Serengeti sees boost in wild dog numbers after fresh release


Visitors to the world famous Serengeti National Park can now hope to see more of the rare and elusive wild dogs, aka painted or hunting dogs, after another group of 11 captured in the Loliondo area adjoining the park a few months ago were finally released inside the park.

Once roaming the plains in their hundreds, the numbers have shrunk mainly due to rabies and other diseases, a phenomenon seen at the time across all of Eastern Africa.

In Tanzania did Vodacom earlier this year pledge nearly half a billion Tanzania Shillings – reported here at the time their commitment was announced – allowing TAWIRI, Tanzania National Parks and the Serengeti National Park administration to embark on the ambitious project to restore earlier populations and make the species’ survival more viable.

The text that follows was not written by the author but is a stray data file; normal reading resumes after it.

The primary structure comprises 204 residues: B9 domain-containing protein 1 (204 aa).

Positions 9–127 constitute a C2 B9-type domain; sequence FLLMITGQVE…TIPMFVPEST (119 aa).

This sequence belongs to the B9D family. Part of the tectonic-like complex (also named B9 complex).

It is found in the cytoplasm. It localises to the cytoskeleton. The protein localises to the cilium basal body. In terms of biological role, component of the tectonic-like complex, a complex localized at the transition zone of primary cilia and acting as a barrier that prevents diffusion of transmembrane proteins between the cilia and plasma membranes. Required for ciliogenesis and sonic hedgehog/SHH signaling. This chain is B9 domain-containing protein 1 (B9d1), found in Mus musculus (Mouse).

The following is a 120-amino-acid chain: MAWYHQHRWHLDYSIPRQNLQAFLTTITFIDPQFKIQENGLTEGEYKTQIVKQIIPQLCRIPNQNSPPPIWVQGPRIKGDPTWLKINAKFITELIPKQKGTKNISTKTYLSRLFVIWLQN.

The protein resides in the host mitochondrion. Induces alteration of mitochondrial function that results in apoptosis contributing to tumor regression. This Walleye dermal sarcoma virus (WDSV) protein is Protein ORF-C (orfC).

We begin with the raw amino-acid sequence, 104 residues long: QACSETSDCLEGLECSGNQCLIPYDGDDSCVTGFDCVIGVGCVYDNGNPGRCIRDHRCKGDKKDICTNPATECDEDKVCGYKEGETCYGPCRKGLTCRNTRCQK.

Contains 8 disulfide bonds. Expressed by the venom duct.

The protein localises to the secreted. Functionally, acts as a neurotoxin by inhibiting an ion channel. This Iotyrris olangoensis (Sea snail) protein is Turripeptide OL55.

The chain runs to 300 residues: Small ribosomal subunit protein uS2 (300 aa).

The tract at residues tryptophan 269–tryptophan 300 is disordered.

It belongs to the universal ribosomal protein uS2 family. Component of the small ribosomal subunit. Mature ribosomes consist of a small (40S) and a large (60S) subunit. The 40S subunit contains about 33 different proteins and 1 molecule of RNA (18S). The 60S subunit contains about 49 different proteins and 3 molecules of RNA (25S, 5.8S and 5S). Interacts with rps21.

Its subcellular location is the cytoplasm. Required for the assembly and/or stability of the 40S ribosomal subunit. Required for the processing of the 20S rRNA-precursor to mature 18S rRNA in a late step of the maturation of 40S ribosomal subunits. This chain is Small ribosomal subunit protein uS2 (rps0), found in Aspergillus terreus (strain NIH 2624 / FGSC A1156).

Four months ago a group of 15 of this endangered species were set free in the park and are now seen regularly by tourists, while still closely monitored by SENAPA staff.

The project to restore wild dogs in adequate numbers is carried out by the Tanzania Wildlife Research Institute in collaboration with their colleagues from TANAPA and SENAPA, supported by the Frankfurt Zoological Society which has been linked to the Serengeti since the days of Prof. Dr. Grzimek who immortalized the park in his books and films ‘Serengeti must not die’.

TAWIRI’s Director Dr. Mduma was welcoming President Kikwete to the park last weekend to witness the occasion, confirming that in addition to the Vodacom funding State House too had given a donation of 30 million Tanzania Shillings in line with a pledge made by the president at an earlier visit to the park.

Surely a Christmas present of sorts for the Serengeti National Park and a piece of good news happily reported here.

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